A house fire Wednesday morning in south Minneapolis left one man dead and a woman severely injured, according to authorities.
The blaze broke out about 6 a.m. in a three-story house at 3500 Harriet Av. S. and was quickly knocked down, fire officials said.
Arson investigators examined the front porch for hours after the fire was extinguished; the cause remains under investigation.
Fire crews used a ladder to bring two people down from the home's second story, Assistant Fire Chief Cherie Penn said. One other person who lives in the three-story house was not home at the time, Penn said.
When firefighters arrived, they found the front porch engulfed in flames, and the fire was stretching all the way to the third floor, Penn said.
Firefighters found a man's body on the second floor. A woman was found on the third floor. Sadie Norlin, 27, was taken to Hennepin County Medical Center, where she was listed in critical condition. A cat also died in the fire, according to the fire department.
Authorities have not yet released the identity of the man who died, but news about his death quickly spread among his friends through social media.
"He was an amazing young man," said Ted Dewberry, who worked with him for three months on a play Dewberry wrote for the Minnesota Fringe Festival. "He always had such positive energy. ... He had such great work ethic and spirit."
"It's so hard for me to think that he's gone," Dewberry said. "He was so selfless. He was an amazing person."
Friends said the man as an activist involved with union organizing and political causes. "Politically he was an anarchist and a member of [Industrial Workers of the World]," said Erik Forman. "He was a very, very principled person."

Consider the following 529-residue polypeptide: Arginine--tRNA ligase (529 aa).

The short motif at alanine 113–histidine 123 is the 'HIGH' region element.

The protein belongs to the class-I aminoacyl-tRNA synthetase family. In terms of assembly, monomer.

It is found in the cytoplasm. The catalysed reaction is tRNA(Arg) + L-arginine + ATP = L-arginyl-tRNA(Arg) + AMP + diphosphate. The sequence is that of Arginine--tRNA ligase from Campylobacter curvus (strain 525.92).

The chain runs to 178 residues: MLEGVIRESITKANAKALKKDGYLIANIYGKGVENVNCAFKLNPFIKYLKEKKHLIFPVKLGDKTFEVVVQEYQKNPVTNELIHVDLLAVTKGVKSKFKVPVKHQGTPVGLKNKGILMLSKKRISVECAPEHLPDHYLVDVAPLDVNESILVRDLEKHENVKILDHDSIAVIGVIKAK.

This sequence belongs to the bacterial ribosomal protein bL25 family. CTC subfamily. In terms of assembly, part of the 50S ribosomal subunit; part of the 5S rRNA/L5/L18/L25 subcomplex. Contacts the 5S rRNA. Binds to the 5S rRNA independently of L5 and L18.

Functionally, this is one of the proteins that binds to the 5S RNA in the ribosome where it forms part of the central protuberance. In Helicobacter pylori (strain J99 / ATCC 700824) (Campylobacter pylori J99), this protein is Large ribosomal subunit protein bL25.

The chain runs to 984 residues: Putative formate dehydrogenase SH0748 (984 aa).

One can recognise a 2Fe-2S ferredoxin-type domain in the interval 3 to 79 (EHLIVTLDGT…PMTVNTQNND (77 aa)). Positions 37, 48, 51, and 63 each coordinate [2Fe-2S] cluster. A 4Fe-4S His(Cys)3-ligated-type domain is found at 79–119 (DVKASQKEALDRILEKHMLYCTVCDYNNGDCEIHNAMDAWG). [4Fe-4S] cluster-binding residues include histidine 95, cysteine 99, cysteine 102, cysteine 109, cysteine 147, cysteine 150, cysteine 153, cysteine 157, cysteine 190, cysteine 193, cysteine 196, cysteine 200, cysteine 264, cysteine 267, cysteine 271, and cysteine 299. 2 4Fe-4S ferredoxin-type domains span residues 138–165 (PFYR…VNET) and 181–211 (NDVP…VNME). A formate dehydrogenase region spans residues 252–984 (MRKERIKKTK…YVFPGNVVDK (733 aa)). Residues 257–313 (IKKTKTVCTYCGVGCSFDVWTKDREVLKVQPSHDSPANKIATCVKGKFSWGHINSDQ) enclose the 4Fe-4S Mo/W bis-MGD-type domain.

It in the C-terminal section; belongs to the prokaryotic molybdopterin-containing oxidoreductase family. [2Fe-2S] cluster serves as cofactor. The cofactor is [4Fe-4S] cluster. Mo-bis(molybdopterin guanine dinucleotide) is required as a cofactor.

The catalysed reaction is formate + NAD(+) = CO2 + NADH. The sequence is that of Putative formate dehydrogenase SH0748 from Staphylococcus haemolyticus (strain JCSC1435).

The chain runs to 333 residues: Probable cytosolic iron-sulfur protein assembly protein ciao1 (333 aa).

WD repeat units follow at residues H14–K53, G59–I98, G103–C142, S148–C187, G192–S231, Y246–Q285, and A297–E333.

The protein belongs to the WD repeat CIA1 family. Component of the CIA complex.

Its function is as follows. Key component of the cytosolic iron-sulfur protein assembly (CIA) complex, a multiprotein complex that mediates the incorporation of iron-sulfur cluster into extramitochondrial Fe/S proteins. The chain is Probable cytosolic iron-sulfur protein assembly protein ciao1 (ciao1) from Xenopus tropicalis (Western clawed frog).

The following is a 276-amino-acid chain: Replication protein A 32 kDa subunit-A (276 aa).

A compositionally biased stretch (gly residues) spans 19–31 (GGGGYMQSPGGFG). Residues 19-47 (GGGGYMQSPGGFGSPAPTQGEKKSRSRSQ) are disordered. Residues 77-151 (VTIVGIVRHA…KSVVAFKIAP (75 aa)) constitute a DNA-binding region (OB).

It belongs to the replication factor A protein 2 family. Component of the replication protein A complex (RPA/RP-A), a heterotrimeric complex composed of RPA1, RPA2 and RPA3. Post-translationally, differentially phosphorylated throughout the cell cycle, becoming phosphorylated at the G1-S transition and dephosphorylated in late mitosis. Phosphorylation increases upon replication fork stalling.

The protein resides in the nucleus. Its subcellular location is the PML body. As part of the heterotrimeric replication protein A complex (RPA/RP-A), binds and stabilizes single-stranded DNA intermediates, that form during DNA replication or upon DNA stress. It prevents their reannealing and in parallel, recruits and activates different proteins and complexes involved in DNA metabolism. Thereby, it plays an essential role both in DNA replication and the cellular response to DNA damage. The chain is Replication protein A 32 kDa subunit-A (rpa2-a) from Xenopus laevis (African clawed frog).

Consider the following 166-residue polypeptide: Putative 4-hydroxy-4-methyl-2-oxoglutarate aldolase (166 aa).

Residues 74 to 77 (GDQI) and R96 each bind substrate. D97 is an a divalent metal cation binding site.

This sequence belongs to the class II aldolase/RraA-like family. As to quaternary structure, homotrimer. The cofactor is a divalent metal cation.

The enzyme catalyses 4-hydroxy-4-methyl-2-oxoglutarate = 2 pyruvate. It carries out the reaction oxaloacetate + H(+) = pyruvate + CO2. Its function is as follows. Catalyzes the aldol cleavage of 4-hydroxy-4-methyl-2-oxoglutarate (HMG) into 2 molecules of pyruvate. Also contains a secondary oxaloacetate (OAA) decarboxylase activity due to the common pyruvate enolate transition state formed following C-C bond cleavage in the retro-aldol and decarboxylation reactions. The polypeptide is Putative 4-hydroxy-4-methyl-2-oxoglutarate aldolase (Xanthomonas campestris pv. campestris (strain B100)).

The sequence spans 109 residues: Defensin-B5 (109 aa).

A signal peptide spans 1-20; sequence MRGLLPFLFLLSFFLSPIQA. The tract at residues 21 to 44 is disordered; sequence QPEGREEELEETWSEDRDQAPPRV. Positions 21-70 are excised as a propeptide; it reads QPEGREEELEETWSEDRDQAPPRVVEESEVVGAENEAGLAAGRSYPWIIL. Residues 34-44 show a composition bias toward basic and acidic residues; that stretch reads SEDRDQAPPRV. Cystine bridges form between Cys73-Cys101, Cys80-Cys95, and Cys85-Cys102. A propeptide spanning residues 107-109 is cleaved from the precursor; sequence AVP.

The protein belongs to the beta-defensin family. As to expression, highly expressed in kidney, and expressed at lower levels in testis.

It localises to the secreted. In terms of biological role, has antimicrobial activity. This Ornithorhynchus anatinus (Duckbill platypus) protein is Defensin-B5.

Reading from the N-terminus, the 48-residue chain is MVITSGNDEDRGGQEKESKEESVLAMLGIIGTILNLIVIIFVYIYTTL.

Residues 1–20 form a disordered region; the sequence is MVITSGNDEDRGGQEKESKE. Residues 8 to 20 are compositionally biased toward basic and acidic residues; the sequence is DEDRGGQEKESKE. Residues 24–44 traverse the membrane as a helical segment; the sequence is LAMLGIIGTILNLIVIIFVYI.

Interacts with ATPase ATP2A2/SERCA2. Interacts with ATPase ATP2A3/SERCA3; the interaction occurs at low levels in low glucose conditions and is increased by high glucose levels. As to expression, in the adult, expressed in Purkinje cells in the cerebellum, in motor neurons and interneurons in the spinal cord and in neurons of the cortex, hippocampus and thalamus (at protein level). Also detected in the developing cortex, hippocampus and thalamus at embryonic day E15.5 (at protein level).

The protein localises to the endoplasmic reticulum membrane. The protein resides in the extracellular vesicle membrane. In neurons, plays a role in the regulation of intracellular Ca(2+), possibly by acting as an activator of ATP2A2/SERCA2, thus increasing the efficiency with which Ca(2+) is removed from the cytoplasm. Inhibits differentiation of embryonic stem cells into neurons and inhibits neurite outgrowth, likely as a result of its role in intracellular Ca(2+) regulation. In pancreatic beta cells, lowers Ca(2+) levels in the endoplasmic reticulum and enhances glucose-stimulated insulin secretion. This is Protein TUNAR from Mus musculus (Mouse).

A neighbor, Katy Rudolph, 33, said she woke up early Wednesday to the noise of firetrucks and what sounded like gunshots, which turned out to be window glass breaking at the burning house.
While she didn't really know the occupants, Rudolph said, she had fond memories of the house. People were always sitting out on the porch laughing, and sometimes on the weekends she would enjoy hearing live music from what sounded like a jam session coming from the house, she said.
"The liveliness and vibrancy coming from this house was contagious. ... It's going to be very sad not having this house."
Neighbor Jill Krieger, however, said she had been worried about the property before the fire.
"Obviously, whoever rents it out rents it to young kids and it's not the kids' fault, but the owner never keeps the sidewalk [clear]. I've called 311 about it," she said.
The property was cited last fall as a nuisance property for tires, scrap wood, plastic containers, paper, bottles and random debris piled on its south and west yards.
The listed landlord for the property, Neil Esterkin, did not return a call left at his office.
No one from the house was immediately available for comment. A group of people standing in the back yard Wednesday morning declined to talk to a reporter.